The Thin Blue Line: Canadiens D, 2013

by Jacob Saltiel
kaberlesmap

Kaberle’s Map to His Position

Last year, the Montreal Canadiens rotated 10 different defencemen into the lineup to cover up for injuries to key players and inconsistency on the part of the replacements.

Subban and Gorges missed 1 game combined, and the irritatingly bad Kaberle played 72 games for the Canadiens, or 72 more than he should have played in the NHL last season. Emelin played 67 games as an old rookie, and Weber played 60, though he only averaged about 15 minutes a game. A combination of Gill, Campoli, Diaz, St-Denis, and Markov filled in the remaining minutes.

Although they were generally a small group of defenceman, some of whom were inexperienced (Diaz, Weber, Emelin, and St-Denis), the Canadiens still gave up the 5th fewest goals in the conference, giving up only 226 goals on the season. 226 goals allowed was better than several teams that made the playoffs, including the Panthers, Capitals, Flyers, and Senators. The Penguins allowed only 5 fewer goals than the Canadiens all year. Yes, those Penguins.

Unless Bergevin makes a big trade for, say, James Neal (unlikely- and that’s an understatement), or Galchenyuk makes the team and his fibreoptically quick and and accurate wristshot translates to the bigs immediately, it doesn’t appear as if the Canadiens are about to score many more goals. So, they’ll need to maintain that stingy defence if they want to move up the standings this year.

Looking ahead to this year, the Canadiens defence could improve, with the addition by subtraction of Campoli,who had 32 turnovers in 43 games, or a similar amount as guys who played at least 30 more games like Corvo, White, and Boychuk. The return to health of Markov (as long as it lasts), and the depth addition of Bouillon should also help.

The Top-4

If Subban can sign a contract and cut down on his turnovers and penalty minutes (discussed here), and one of Diaz, Weber, or Emelin can improve enough to play top-4 minutes competently, the defence could score a decent amount between Markov and Subban. Gorges and Emelin, meanwhile, can provide harass opposing forwards up and down the ice by either standing in their skates, like Gorges does, or knocking them clean out of their Bauers, like Emelin is apt to attempt.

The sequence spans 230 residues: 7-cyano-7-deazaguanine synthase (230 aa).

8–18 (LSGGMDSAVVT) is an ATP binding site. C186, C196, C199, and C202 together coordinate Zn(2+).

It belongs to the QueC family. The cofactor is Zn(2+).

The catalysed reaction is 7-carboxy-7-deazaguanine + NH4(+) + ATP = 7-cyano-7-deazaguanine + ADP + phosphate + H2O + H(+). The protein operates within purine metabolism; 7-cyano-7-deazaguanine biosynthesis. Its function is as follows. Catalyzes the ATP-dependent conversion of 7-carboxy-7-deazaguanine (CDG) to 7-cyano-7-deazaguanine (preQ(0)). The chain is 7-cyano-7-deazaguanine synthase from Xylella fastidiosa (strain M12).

The Rest

The bottom-2 defence spots could rotate between Weber and Diaz, who are roughly similar in that they are small defencemen with untapped offensive potential, and Bouillon and Kaberle.

Though I slagged Kaberle above, it’s more to do with his contract and 5-on-5 play than his contribution to the powerplay. He still scored a little more than 0.5pts a game after arriving on the Habs last year. Of course, there are other players on the team that can provide similar or improved production, and Kaberle’s total inability or avolition concerning hitting, blocking shots, and battling opposing forwards detracts from his offensive capability. If Kaberle has any value whatsoever, it’ll be in stepping up to the powerplay if and when the rare, Ming dynasty ceramics in Markov’s knees shatter unexpectedly.

Bouillon should mostly be used as a 6th or 7th defenceman and to play on the penalty kill, relieving Subban, Gorges, and Markov from minutes on that front.

Farming

Tinordi is gigantically large, can crush, and probably won’t be ready to contribute for another year. He’ll be exciting to watch if gets called up to fill in for a game or two, but it’s still only his first year as a professional and it might be early to expect a next-generation Hal Gill type of contribution from him.

Beaulieu is also a first-year professional, and while he might also be a top-4 contributor one day, it’s unlikely that he plays in the big CH unless it’s as an injury call-up.

On Paper, the Canadiens may have a top-4 that dominates possession and can provide service to the forwards, with a weak 5-through-7 spots that might struggle to step up in case of injuries. They may also get pushed around by teams with large forwards.

If everyone stays healthy and Subban signs a contract that he won’t pout over, this may not be a dominant defence in the East, but at least it will be balanced, reliable, and definitely won’t keep the team from making the playoffs. Of course, if you see Kaberle on the ice for more than 15 minutes a night, you know something indescribably hideous has happened to one or another of the Habs’ cornerstone defenders.

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